Good clean well water shouldn’t smell any different from your municipal water. A rotten egg smell (people who know how sulfur smells will call it a sulfur like smell) hints on a serious hydrogen sulfide gas contamination.
Why Does My Water Smell Like Rotten Eggs?
Hydrogen sulfide will give your water that nasty rotten egg smell and taste. Your water might have the smell when you drill the well or might develop it over time. The biggest causes of such contamination are:
- Natural hydrogen sulfide gas from decay, rocks and chemical reactions in the soil leaking into the well water
- Sulfur producing bacteria in your plumbing, groundwater or the well
- Chemical reactions between the water and heaters
Troubleshooting Rotten Egg Smell in Your Water
Finding where the smell is coming from determines how you will fix the problem. Luckily, you can narrow down your search by applying three simple checks.
Is the Smell on the Hot Water Only?
In some cases, the sulfur smell is a result of a reaction between your water heater’s anode rode and random sulfate ions that exist in water naturally. Water heater tanks have aluminum or magnesium rods designed to prevent the steel tank from rusting.
Magnesium will react with the sulfate ion faster than aluminum. Swapping out a magnesium rod for an aluminum one like this might fix the problem. In case the swap doesn’t fix the odor or you are already using an aluminum anode, you should consider removing sulfate ions from the water before it hits the boiler.
If the odor is in both the hot and cold side of your plumbing, then sulfate ions reacting with your heater anode might not be the primary source of the rotten eggs smell.
Cold Water Odor that Goes away After Water Flow
If you have a smell that goes away after you run the taps for a while, chances are that the rotten eggs smell comes from sulfate reducing bacteria somewhere in your plumbing.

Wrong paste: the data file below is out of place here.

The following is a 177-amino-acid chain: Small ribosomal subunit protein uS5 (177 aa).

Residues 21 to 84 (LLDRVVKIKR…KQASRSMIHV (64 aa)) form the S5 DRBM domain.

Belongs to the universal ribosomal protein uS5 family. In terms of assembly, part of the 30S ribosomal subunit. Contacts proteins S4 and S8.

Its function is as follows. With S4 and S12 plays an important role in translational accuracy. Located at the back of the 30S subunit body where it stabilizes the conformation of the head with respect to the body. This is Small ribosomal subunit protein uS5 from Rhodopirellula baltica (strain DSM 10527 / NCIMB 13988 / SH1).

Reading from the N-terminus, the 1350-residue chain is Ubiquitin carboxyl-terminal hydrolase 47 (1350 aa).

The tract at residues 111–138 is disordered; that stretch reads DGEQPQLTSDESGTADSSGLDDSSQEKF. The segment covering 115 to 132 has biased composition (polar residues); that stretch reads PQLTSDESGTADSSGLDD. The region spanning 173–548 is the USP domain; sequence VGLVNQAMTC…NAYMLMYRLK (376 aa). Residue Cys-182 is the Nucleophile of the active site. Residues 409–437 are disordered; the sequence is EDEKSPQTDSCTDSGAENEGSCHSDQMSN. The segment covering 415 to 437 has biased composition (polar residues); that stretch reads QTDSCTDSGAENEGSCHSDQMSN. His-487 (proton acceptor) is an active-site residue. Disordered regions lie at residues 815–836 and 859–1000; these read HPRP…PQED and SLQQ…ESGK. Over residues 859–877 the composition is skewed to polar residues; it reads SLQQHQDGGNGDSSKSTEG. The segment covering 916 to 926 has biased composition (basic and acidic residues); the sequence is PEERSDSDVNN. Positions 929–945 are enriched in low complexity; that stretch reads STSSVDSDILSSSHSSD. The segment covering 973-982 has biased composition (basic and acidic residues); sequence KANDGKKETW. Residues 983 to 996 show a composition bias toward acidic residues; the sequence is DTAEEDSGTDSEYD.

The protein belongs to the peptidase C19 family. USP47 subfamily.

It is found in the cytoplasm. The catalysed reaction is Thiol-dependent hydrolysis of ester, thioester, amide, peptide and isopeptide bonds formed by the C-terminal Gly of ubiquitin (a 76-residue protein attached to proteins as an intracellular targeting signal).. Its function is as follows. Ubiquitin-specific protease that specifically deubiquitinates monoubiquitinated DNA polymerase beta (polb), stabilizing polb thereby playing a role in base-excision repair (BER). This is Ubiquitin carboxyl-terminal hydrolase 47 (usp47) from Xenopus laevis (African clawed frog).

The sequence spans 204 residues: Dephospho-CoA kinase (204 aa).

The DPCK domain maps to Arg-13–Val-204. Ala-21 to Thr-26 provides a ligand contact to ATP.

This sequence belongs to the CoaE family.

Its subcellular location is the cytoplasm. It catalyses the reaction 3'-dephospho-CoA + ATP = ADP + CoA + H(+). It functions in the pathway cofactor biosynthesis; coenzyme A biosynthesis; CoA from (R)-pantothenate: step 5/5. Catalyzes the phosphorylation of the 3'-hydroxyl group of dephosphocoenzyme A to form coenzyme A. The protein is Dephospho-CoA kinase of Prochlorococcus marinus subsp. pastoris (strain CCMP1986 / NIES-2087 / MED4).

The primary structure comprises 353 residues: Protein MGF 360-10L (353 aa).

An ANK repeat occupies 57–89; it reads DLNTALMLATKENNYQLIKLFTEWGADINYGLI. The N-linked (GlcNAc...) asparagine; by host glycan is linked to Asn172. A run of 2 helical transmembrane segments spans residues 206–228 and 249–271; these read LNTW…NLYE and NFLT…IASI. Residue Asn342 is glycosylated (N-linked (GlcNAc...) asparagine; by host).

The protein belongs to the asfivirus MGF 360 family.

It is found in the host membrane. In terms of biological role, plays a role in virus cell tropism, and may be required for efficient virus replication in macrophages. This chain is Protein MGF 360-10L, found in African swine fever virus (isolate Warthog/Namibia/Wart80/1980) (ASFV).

These bacteria take in sulfate ions and produce hydrogen sulfide. An increase in the water flow will wash away the gas they produce hence giving you the fresh water smell after a while.
Smell on Hot and Cold that Doesn’t Decrease as Water Flows
A steady rotten eggs smell on both hot and cold water lines means the hydrogen sulfide is in the well or the aquifer feeding your well. If you use a large storage tank or a pressure tank, ensure that you check the water between your well and the tank to ascertain that it still has the sulfur smell.
If the water straight from the well (before it hits any tanks) smells fresh, you could still be dealing with bacteria in your storage tanks and not the well.
How to get rid of the Rotten Egg Smell
Once you have identified the cause of the smell, you can go ahead and select the most appropriate fix to the problem.
Is the Water Heater the Problem?
If the problem is the water heater, you can fix the problem by handling how your water heater deals with the free sulfide ions in the water. Your possible solutions include:
Replacing or Getting Rid of the Anode
If your boiler has a magnesium anode, consider replacing it with an aluminum one. Aluminum is less reactive and might not turn as much of the sulfide ion into the hydrogen sulfide gas that causes the terrible rotten eggs smell.
In case you still get the smell, you could consider doing away with the anode and plugging the hole it leaves. While this might work, it will leave your steel water heater container open to corrosion. It will solve the problem in some cases but reduce your water heater’s lifespan.